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Joni Mitchell   Print

by Robert Sandall
London Sunday Times
September 9, 1990

This article is reprinted here with kind permission of 'Rock's Back Pages', an excellent resource for rock articles, interviews, and much more...

© Robert Sandall, 1990


"What do I think of the new Joni Mitchells?" Joni Mitchell grins, sucks appreciatively on another cigarette and thinks hard, as she often does, before speaking. "Well, Dylan spawned his imitators right at the outset. I guess it's just taken 20 years for mine to come along. Remember that there weren't that many women in the business when I started out. There was maybe Laura Nyro and myself. There were plenty of women. But there weren't any women writers. Sure, they came up with a coupla songs now and then, but you couldn't really call Joan Baez or Judy Collins a writer."

It will surprise and discourage many of the young female singer-songwriters of today nearly all of whom cite Mitchell as a key influence to know that she doesn't really call them writers either. At 46, Joni Mitchell may still exude a lot of the dreamy, genial air of a spokesperson for the Woodstock generation, but she is not remotely laid-back on the question of her alleged influence. Suzanne Vega, Tracy Chapman, Tanita Tikaram, Michelle Shocked, all have been linked to the legacy now 15 albums strong of Joni Mitchell. But the lady herself isn't having it. "My music is nothing like any of these girls," she almost snorts. "They don't have my chordal sense. Most of them don't have any idea of architecture in their chordal movement.

Tracy Chapman wrote a coupla good songs, but generally speaking she's not that musically gifted. And Suzanne Vega, well..." Mitchell devotes some time to attempting what she calls "a good adjudication" on the evidently thorny and hugely popular subject: neurotic, chilly, heartless and overly influenced by Leonard Cohen while lacking his black humour, is the gist of the lengthy report. Vega, the artful strummer who led the pack, has for the past six years been heaped with comparisons to Joni Mitchell. "And now there are dozens of them. But I don't hear much there, frankly. When it comes to knowing where to put the chords, how to tell a story and how to build to a chorus," she concludes firmly, "most of them can't touch me."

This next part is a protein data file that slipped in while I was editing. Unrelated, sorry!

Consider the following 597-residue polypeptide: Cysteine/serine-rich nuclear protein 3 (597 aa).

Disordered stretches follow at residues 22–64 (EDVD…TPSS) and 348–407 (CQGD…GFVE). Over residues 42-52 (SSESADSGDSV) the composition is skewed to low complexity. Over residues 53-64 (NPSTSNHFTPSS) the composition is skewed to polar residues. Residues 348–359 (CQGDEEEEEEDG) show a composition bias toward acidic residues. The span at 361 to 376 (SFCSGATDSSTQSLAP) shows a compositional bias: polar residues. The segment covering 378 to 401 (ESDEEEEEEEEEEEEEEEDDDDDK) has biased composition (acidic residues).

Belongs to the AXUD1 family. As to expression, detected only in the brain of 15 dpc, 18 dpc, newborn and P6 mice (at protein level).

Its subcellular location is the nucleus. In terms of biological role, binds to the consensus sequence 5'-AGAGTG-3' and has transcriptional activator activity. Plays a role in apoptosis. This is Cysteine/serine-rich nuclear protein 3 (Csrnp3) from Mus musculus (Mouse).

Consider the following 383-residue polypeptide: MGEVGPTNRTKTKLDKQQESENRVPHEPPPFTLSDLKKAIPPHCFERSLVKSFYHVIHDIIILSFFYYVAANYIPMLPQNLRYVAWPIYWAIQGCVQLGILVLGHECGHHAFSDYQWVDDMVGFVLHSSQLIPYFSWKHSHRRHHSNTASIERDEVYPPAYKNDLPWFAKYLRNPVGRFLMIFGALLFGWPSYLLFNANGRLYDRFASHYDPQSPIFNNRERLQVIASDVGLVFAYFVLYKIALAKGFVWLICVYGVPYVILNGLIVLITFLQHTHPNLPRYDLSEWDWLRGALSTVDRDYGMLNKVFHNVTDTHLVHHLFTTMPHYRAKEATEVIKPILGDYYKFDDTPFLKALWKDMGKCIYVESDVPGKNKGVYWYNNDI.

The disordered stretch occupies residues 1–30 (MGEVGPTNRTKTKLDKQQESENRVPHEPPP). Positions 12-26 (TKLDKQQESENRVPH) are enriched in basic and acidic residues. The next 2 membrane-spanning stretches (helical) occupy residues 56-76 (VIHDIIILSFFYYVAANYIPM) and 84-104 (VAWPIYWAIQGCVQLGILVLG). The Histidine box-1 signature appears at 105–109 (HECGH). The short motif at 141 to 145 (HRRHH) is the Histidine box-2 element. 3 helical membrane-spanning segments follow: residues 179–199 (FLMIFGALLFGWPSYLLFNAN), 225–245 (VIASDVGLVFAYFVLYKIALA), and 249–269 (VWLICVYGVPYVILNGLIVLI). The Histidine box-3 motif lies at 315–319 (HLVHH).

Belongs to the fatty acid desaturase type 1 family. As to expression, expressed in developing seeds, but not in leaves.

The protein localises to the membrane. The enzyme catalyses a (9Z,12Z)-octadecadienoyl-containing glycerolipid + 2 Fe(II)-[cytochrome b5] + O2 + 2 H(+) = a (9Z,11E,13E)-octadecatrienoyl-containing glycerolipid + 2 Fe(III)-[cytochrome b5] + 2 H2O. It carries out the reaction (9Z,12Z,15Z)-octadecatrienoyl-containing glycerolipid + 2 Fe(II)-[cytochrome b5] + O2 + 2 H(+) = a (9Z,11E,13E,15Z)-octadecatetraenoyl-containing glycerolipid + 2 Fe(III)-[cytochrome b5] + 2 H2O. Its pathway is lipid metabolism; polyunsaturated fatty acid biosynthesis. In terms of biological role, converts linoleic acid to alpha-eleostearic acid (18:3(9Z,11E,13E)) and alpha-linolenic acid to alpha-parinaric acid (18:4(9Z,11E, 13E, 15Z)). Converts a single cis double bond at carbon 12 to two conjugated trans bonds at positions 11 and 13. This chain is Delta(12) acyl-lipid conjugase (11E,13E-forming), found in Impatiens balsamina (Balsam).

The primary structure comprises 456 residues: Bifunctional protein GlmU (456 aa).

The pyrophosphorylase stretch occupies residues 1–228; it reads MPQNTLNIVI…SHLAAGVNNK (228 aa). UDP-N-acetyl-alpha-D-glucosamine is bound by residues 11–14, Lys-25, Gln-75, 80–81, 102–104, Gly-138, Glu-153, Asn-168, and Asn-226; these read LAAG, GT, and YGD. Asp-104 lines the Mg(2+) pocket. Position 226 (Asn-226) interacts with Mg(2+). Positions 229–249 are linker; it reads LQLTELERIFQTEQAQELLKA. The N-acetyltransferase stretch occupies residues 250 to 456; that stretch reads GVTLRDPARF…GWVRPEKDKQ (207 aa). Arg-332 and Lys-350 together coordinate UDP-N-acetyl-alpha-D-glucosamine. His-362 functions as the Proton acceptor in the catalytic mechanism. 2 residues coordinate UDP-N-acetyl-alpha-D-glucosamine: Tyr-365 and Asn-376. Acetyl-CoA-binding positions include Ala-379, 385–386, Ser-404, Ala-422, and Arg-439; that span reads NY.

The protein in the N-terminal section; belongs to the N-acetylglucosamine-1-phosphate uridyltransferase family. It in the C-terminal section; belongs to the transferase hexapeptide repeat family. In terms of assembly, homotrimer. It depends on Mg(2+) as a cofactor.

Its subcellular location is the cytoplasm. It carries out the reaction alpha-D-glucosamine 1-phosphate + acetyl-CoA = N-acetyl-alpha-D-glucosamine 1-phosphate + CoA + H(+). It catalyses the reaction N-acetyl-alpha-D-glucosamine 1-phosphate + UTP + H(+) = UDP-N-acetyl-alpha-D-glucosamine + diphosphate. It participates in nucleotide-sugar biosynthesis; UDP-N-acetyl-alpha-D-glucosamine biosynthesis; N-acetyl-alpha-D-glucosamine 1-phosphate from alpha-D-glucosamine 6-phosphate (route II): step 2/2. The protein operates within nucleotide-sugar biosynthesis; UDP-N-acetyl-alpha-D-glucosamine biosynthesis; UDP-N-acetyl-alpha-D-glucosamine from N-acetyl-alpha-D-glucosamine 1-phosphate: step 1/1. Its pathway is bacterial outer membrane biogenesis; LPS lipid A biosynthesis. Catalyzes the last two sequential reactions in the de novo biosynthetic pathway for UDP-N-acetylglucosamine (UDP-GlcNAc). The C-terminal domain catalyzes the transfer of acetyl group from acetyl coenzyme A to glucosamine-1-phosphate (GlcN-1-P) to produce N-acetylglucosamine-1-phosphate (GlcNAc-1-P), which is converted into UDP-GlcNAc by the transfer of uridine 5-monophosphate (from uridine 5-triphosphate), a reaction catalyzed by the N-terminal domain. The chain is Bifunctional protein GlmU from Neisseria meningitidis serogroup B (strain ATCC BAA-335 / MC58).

They almost certainly don't have her way with a paintbrush, either. For Joni Mitchell hasn't come to London simply to trash the musical opposition. She's here to exhibit the paintings which have, over the past 10 years, become more than a hobby. From tomorrow until October 7, Mitchell will be showing 20 or so examples of her recent work in the Rotunda gallery at the Broadgate Arena, EC2, as part of a festival of Canadian art and culture. Album-cover designs are what she is best known for over here, but landscapes, abstracts and composite images which she calls "diaries of a day" are what Mitchell really likes to paint. And nowadays these canvases are strong sellers. A recent show in Japan has pushed up the price of an original Mitchell to as high as 35,000 pounds. Her recent albums by contrast such as 1988's Chalk Mark in a Rainstorm haven't been nearly as highly sought after as seminal early releases such as Ladies of the Canyon and Blue. So is Joni Mitchell primarily now a visual artist?

"I'm not an anything. I'm a mutt," she explains, then cackles, slapping her blue jeans. "The spirit of eclecticism in my music runs through everything I do. If your ear is good, you don't wanna just be a big ear. I started painting when I was eight years old. I went to art school in Calgary and I always thought I'd be a painter. Back then folk music was easy. Pick up a guitar, and six months later you were on stage and getting invited to lots of parties. But I had no career in mind. It was unheard of. So when I have writer's block now, it doesn't bother me at all. I just paint."

What bothers Mitchell more is the rather undistinguished company of painters that she, as a rock star with commercial artistic pretensions, now finds herself lumped in with. The Rolling Stone Ron Wood, Bob Dylan and, odder still, the disco queen Donna Summer, all sell pictures. ''Donna Summer's painting badly works against my credibility," she admits. "If you have a famous signature, the art world hates you, but you're guaranteed to draw a crowd. I drew more people at the Corcoran than any of the big boys like Jasper Johns. But that's OK, because in the past it's always been difficult for women painters."

Her art and her music, she says, are inspired by the same material. "Aesthetically everything moves along fairly closely. I apply a lot of painting theory to music." While romancing her present husband, the record producer Larry Klein, she painted domestic scenes and made the unusually adolescent-sounding Wild Things Run Fast in 1982. For her new album, Night Rides Home, which is already finished and due to be released in the new year, she has opted for clarity of line rather than the sonic clutter of Chalk Mark. "It's a lot sparser than the last one: just me and a guitar mainly. And I found while I was working on it that I had started drawing again."

And does she plan to exhibit the new music in public as well? Mitchell tosses a headful of pale, straight hair about, giggles and thinks. "Well," she says finally, "I'd like to. I last toured in 1983. But touring is a young person's business. I had polio in my back when I was nine and I've never been supposed to lift anything that weighs over five pounds. If I can get my back strong enough again to hold a guitar for two hours, I'll do it. But I won't be leaping around like old tricky Mick, that's for sure."

 

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